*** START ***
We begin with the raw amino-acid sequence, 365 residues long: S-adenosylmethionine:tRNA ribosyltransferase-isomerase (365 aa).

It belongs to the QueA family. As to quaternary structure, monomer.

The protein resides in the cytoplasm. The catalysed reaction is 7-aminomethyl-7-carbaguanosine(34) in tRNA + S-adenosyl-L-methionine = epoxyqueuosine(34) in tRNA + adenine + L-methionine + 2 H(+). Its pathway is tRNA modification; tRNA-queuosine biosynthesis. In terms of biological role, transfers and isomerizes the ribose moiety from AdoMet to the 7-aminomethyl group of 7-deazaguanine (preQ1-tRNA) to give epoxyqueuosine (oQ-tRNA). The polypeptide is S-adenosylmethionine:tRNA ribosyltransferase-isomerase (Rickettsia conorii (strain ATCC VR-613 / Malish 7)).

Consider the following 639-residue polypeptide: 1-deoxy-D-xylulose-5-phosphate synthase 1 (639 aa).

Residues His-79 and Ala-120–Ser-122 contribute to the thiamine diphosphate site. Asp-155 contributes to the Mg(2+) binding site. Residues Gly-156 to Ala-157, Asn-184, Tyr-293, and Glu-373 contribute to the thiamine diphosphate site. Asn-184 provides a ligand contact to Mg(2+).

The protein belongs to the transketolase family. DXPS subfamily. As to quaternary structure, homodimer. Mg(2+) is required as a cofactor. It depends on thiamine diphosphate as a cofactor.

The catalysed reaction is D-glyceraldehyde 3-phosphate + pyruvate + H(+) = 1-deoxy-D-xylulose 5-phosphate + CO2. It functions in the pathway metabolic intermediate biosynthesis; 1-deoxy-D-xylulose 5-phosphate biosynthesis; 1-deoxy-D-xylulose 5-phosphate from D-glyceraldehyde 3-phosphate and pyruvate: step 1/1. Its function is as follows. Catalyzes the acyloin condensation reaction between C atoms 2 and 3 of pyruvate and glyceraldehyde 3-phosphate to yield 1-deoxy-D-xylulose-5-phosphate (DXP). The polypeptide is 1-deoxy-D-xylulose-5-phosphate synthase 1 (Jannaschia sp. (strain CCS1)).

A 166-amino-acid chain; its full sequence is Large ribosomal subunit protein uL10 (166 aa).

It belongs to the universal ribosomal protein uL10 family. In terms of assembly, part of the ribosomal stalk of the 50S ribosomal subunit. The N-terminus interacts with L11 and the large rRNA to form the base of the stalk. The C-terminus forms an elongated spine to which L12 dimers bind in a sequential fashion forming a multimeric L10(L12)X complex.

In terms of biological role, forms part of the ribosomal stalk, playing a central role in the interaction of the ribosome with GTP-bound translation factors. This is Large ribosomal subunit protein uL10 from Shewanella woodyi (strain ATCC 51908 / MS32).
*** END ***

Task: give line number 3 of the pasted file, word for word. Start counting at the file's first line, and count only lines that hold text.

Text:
The protein resides in the cytoplasm. The catalysed reaction is 7-aminomethyl-7-carbaguanosine(34) in tRNA + S-adenosyl-L-methionine = epoxyqueuosine(34) in tRNA + adenine + L-methionine + 2 H(+). Its pathway is tRNA modification; tRNA-queuosine biosynthesis. In terms of biological role, transfers and isomerizes the ribose moiety from AdoMet to the 7-aminomethyl group of 7-deazaguanine (preQ1-tRNA) to give epoxyqueuosine (oQ-tRNA). The polypeptide is S-adenosylmethionine:tRNA ribosyltransferase-isomerase (Rickettsia conorii (strain ATCC VR-613 / Malish 7)).